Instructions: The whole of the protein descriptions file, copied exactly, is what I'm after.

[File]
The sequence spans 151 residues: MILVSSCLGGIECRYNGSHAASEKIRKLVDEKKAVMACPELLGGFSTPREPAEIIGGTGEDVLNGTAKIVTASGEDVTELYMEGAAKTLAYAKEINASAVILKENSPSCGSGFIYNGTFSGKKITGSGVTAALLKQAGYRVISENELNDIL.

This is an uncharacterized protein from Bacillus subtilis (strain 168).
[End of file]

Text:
The sequence spans 151 residues: MILVSSCLGGIECRYNGSHAASEKIRKLVDEKKAVMACPELLGGFSTPREPAEIIGGTGEDVLNGTAKIVTASGEDVTELYMEGAAKTLAYAKEINASAVILKENSPSCGSGFIYNGTFSGKKITGSGVTAALLKQAGYRVISENELNDIL.

This is an uncharacterized protein from Bacillus subtilis (strain 168).